Fisherman Dutch marries cannery worker Hattie. He quits his poorly paid job to concentrate on getting better working conditions as union leader. Unfortunately, the union members disagree ... See full summary »
Cassie has come to New York and goes to work as a model where her friend Gladys works. She falls in love with wealthy young Jerry who is already married. Gladys has the same probelm with ... See full summary »
Famous motor-racing champion Joe Greer returns to his hometown to compete in a local race. He discovers his younger brother has aspirations to become a racing champion and during the race ... See full summary »
After Florence Fallon's father dies unappreciated in the church where he preached for many years, she becomes embittered and loses faith. She teams up with Horsby, a con man, and performs ... See full summary »
On the run from the US police after being charged with embezzlement, a billionaire attempts to flee to Mexico by stealing the identity of a stranger. However, his life is made much more ... See full summary »
A wealthy but neurotic Southern belle finds herself trapped in the hideout of a gang of vicious bootleggers. The gang's leader lusts after her, and is determined not to let anything stand in the way of his having her.
Jack La Rue
Prizefighter Mason loses his opening fight so wife Rose leaves him for Hollywood. Without her around Mason trains and starts winning. Rose comes back and wants Mason to dump his manager Regan and replace him with her secret lover Lewis.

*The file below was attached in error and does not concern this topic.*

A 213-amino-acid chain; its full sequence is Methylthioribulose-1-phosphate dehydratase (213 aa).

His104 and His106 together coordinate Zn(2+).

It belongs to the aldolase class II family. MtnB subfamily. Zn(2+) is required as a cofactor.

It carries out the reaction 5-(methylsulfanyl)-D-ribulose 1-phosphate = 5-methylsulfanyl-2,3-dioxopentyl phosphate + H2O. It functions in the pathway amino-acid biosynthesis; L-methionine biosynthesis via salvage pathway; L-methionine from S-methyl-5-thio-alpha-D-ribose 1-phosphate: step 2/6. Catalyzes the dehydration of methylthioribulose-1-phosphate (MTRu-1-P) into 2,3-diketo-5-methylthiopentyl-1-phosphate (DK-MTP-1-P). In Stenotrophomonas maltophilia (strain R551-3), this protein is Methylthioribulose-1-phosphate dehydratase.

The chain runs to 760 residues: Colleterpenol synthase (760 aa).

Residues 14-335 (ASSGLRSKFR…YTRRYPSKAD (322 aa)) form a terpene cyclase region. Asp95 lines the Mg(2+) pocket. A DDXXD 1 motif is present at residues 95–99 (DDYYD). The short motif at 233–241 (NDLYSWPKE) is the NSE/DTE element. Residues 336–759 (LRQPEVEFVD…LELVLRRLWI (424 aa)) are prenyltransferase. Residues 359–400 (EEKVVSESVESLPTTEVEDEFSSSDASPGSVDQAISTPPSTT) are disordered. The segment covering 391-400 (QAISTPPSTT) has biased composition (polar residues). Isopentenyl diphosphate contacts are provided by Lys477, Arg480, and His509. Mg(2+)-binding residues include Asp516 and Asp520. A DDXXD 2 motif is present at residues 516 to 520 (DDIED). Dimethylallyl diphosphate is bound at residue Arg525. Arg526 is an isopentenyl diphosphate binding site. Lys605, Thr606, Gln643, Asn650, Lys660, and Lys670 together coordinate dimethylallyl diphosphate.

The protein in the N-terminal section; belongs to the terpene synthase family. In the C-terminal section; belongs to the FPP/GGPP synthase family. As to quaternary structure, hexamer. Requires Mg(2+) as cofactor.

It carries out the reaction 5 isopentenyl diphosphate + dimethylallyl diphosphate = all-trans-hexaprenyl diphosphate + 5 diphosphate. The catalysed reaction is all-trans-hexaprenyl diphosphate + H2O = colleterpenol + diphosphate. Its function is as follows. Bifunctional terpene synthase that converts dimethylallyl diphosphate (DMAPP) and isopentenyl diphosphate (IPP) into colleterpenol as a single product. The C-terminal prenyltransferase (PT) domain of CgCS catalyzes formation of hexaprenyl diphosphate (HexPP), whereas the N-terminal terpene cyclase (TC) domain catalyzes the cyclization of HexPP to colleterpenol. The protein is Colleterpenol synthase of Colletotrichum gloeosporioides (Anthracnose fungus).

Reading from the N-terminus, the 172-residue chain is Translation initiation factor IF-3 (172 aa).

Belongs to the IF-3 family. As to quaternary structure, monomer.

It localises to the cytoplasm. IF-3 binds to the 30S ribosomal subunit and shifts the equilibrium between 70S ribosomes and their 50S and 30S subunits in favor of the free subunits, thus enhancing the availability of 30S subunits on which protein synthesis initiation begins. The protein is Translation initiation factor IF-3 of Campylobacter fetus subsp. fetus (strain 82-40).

Fifty-two minutes into the film Daisy (Jean Harlow) has a party at her place. On a small table against the back wall is a photo of Clark Gable, her co-star in Red Dust (1932) the same year. See more »
[while eating a sandwich, washed down with a bottle of milk, a plainclothes cop or reporter refers to a man who has been hanged - at least two days ago]
That's the way you gotta do with ducks. They're too gamey at first.
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Overblown antique that would be forgotten except for fans of Huston were it not for the presence of Jean Harlow in the cast. In her last supporting role before Red Headed Woman moved her to the top of the MGM pecking order she is cheap, brassy and sexual in a way that would disappear once the Hays Code went into effect in a few years. As for the rest of the film, it has pieces of dialog that are wildly inappropriate in both racial and feminist context but were standard at the time. Huston's performance is variable, mostly good but with some ham-fisted touches but he is subtlety itself compared to Tully Marshall as the defense attorney who is so florid during one of his speeches it's impossible to keep a straight face. The climax is another piece of over the top absurdity but if you're a Harlow fan the film is worth watching.
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